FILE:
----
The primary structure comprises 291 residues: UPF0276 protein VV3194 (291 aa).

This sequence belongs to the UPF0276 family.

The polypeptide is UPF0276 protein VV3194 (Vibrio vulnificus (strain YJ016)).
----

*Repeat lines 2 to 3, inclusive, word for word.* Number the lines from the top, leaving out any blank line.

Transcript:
This sequence belongs to the UPF0276 family.

The polypeptide is UPF0276 protein VV3194 (Vibrio vulnificus (strain YJ016)).